Spatial Variances of Wind Fields and Their Relation to Second-Order Structure Functions and Spectra
Friday, 19 December 2014: 11:50 AM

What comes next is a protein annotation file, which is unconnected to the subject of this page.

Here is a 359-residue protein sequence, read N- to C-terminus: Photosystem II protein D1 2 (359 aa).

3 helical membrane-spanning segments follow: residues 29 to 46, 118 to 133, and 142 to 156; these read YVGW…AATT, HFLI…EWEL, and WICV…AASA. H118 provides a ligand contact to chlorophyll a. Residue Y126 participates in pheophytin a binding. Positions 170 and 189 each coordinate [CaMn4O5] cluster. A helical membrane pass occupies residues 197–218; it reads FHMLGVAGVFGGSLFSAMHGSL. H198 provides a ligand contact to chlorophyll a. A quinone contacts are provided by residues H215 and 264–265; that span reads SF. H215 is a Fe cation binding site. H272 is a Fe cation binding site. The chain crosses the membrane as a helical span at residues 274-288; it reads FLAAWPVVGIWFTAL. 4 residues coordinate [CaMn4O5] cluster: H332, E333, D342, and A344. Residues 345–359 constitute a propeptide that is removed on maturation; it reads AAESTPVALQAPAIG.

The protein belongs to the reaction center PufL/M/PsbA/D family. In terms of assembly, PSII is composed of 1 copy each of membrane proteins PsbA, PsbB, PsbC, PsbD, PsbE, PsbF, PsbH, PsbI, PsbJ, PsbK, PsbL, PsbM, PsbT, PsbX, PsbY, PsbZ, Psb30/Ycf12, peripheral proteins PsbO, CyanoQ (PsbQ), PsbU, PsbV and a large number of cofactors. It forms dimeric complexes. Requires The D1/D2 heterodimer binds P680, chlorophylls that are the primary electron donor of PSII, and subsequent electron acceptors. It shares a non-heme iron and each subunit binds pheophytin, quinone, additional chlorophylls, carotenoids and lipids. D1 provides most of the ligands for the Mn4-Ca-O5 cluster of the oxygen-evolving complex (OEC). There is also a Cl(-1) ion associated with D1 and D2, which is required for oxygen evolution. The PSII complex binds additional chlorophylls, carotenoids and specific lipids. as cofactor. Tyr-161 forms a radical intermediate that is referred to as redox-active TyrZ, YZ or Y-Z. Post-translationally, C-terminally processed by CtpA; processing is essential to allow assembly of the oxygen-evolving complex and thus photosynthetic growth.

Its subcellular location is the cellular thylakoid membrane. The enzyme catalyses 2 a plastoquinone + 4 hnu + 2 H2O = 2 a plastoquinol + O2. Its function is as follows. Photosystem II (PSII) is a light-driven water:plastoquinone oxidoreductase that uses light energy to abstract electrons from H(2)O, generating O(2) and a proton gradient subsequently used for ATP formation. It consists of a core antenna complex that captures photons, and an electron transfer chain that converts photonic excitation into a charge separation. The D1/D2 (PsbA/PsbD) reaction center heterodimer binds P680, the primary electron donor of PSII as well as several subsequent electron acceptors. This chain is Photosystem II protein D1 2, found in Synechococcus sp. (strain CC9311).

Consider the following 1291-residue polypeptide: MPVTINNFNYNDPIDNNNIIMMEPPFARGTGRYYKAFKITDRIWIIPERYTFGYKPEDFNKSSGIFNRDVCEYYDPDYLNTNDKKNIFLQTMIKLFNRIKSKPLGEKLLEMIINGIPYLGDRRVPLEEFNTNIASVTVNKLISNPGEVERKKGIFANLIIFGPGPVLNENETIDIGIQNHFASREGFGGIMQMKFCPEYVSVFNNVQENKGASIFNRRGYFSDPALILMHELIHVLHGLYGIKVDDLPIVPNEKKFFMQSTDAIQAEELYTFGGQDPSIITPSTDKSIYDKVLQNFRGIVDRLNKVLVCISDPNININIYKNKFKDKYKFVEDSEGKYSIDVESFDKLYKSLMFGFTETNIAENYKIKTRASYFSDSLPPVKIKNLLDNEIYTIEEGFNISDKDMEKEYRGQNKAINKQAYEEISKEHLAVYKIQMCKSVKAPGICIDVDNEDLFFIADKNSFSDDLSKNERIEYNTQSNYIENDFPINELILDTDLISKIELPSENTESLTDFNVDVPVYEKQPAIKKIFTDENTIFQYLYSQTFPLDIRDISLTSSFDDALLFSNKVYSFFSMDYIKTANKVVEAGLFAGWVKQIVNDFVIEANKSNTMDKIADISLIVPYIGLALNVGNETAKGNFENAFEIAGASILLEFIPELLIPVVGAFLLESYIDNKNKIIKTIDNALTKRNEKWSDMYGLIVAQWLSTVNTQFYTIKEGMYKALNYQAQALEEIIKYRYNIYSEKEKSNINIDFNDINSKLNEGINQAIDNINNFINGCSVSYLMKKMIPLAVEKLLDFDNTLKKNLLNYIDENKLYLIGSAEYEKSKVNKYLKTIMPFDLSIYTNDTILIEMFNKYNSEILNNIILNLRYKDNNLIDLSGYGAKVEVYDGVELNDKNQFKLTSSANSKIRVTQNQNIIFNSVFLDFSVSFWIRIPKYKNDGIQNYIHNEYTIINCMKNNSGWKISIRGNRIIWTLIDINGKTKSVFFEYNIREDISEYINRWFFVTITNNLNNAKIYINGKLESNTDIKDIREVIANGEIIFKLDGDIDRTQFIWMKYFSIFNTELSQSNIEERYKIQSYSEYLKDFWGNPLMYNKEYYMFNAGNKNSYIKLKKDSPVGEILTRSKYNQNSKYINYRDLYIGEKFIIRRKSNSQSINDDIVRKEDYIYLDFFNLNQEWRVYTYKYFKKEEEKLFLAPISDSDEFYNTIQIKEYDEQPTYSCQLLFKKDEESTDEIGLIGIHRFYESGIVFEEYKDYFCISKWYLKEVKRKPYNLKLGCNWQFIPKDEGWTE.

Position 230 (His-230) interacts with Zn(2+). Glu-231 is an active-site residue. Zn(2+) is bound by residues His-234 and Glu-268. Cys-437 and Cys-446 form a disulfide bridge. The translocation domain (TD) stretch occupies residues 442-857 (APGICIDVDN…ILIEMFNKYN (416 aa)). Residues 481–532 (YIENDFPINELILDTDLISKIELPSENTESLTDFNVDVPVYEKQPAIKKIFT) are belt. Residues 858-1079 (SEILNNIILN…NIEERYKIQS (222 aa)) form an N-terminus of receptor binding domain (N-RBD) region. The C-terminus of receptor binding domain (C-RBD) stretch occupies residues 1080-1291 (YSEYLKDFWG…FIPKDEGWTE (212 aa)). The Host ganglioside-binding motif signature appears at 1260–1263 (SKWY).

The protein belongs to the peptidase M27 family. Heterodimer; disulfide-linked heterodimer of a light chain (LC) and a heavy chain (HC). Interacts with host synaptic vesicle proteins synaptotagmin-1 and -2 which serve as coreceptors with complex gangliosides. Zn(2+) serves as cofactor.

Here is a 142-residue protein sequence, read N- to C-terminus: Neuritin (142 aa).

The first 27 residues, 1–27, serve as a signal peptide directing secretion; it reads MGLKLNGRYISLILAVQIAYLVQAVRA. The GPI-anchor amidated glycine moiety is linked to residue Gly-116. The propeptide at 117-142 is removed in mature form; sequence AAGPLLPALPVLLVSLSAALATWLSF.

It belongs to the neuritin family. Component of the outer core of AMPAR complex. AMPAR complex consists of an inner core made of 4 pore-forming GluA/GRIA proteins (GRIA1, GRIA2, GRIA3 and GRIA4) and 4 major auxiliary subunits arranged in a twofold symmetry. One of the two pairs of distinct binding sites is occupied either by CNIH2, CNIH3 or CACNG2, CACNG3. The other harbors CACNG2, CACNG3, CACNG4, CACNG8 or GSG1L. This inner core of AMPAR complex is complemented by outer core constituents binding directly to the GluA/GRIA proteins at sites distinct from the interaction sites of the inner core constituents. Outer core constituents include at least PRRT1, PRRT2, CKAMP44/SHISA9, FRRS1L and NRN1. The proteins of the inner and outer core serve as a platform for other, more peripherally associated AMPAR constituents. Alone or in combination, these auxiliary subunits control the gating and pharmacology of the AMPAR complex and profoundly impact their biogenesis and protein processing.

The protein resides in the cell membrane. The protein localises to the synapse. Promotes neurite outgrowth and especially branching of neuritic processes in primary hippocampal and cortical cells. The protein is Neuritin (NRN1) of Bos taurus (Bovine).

Kinetic energy variance as a function of spatial scale for wind fields is commonly estimated either using second-order structure functions (in the spatial domain) or by spectral analysis (in the frequency domain). It will be demonstrated that neither spectra nor second-order structure functions offer a good representation of the variance as a function of scale. These difficulties can be circumvented by using a statistical quantity called spatial variance. It combines the advantages of spectral analysis and spatial statistics. In particular, when applied to observations, spatial variances have a clear interpretation and are tolerant for missing data. They can be related to second-order structure functions, both for discrete and continuous data. For data sets without missing points the relation is statistically exact. Spatial variances can also be Fourier transformed to yield a relation with spectra. The flexibility of spatial variances is used to study various sampling strategies, and to compare them with second-order structure functions and spectral variances. It is shown that the spectral sampling strategy is not seriously biased to calm conditions for scatterometer ocean surface vector winds, and that one-fifth of the second-order structure function value is a good proxy for the cumulative variance.